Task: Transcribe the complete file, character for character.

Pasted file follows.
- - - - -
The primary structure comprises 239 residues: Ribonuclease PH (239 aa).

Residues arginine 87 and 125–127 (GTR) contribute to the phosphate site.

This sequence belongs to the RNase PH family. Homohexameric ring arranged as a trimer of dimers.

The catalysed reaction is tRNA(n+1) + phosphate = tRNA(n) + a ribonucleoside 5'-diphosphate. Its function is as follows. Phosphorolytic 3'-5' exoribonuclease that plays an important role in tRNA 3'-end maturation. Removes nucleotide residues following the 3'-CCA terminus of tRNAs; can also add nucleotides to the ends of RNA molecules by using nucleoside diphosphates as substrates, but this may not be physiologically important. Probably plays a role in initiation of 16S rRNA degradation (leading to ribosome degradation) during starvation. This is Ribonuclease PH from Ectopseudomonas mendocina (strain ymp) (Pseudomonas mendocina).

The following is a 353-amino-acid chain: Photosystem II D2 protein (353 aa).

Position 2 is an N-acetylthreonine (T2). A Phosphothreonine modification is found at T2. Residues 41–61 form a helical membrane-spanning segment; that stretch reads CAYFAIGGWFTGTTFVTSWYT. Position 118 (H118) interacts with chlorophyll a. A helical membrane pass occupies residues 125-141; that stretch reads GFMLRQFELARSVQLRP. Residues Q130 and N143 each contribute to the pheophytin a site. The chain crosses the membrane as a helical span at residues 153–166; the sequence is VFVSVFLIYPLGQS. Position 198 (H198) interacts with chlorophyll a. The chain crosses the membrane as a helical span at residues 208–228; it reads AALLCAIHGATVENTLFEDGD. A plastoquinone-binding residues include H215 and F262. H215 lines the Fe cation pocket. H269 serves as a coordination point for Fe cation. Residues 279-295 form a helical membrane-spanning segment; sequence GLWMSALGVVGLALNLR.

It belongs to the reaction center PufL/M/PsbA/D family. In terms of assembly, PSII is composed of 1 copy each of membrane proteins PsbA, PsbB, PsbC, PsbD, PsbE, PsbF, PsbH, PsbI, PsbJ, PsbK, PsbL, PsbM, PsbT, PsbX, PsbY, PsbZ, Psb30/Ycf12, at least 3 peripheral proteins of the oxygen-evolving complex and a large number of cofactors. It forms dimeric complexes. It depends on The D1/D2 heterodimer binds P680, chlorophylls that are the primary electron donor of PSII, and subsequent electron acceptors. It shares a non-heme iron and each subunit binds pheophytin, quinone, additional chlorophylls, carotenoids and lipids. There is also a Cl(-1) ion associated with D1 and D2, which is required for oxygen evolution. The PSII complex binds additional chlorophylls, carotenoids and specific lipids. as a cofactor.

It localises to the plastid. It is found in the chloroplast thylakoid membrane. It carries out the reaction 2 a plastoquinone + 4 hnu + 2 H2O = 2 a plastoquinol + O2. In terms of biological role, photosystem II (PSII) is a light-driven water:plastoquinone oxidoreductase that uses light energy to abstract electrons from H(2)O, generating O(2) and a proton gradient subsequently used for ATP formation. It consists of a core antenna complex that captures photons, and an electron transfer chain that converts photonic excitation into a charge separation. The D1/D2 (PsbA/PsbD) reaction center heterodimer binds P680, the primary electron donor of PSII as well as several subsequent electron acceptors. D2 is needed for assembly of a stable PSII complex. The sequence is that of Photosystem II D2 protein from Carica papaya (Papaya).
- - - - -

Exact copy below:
The primary structure comprises 239 residues: Ribonuclease PH (239 aa).

Residues arginine 87 and 125–127 (GTR) contribute to the phosphate site.

This sequence belongs to the RNase PH family. Homohexameric ring arranged as a trimer of dimers.

The catalysed reaction is tRNA(n+1) + phosphate = tRNA(n) + a ribonucleoside 5'-diphosphate. Its function is as follows. Phosphorolytic 3'-5' exoribonuclease that plays an important role in tRNA 3'-end maturation. Removes nucleotide residues following the 3'-CCA terminus of tRNAs; can also add nucleotides to the ends of RNA molecules by using nucleoside diphosphates as substrates, but this may not be physiologically important. Probably plays a role in initiation of 16S rRNA degradation (leading to ribosome degradation) during starvation. This is Ribonuclease PH from Ectopseudomonas mendocina (strain ymp) (Pseudomonas mendocina).

The following is a 353-amino-acid chain: Photosystem II D2 protein (353 aa).

Position 2 is an N-acetylthreonine (T2). A Phosphothreonine modification is found at T2. Residues 41–61 form a helical membrane-spanning segment; that stretch reads CAYFAIGGWFTGTTFVTSWYT. Position 118 (H118) interacts with chlorophyll a. A helical membrane pass occupies residues 125-141; that stretch reads GFMLRQFELARSVQLRP. Residues Q130 and N143 each contribute to the pheophytin a site. The chain crosses the membrane as a helical span at residues 153–166; the sequence is VFVSVFLIYPLGQS. Position 198 (H198) interacts with chlorophyll a. The chain crosses the membrane as a helical span at residues 208–228; it reads AALLCAIHGATVENTLFEDGD. A plastoquinone-binding residues include H215 and F262. H215 lines the Fe cation pocket. H269 serves as a coordination point for Fe cation. Residues 279-295 form a helical membrane-spanning segment; sequence GLWMSALGVVGLALNLR.

It belongs to the reaction center PufL/M/PsbA/D family. In terms of assembly, PSII is composed of 1 copy each of membrane proteins PsbA, PsbB, PsbC, PsbD, PsbE, PsbF, PsbH, PsbI, PsbJ, PsbK, PsbL, PsbM, PsbT, PsbX, PsbY, PsbZ, Psb30/Ycf12, at least 3 peripheral proteins of the oxygen-evolving complex and a large number of cofactors. It forms dimeric complexes. It depends on The D1/D2 heterodimer binds P680, chlorophylls that are the primary electron donor of PSII, and subsequent electron acceptors. It shares a non-heme iron and each subunit binds pheophytin, quinone, additional chlorophylls, carotenoids and lipids. There is also a Cl(-1) ion associated with D1 and D2, which is required for oxygen evolution. The PSII complex binds additional chlorophylls, carotenoids and specific lipids. as a cofactor.

It localises to the plastid. It is found in the chloroplast thylakoid membrane. It carries out the reaction 2 a plastoquinone + 4 hnu + 2 H2O = 2 a plastoquinol + O2. In terms of biological role, photosystem II (PSII) is a light-driven water:plastoquinone oxidoreductase that uses light energy to abstract electrons from H(2)O, generating O(2) and a proton gradient subsequently used for ATP formation. It consists of a core antenna complex that captures photons, and an electron transfer chain that converts photonic excitation into a charge separation. The D1/D2 (PsbA/PsbD) reaction center heterodimer binds P680, the primary electron donor of PSII as well as several subsequent electron acceptors. D2 is needed for assembly of a stable PSII complex. The sequence is that of Photosystem II D2 protein from Carica papaya (Papaya).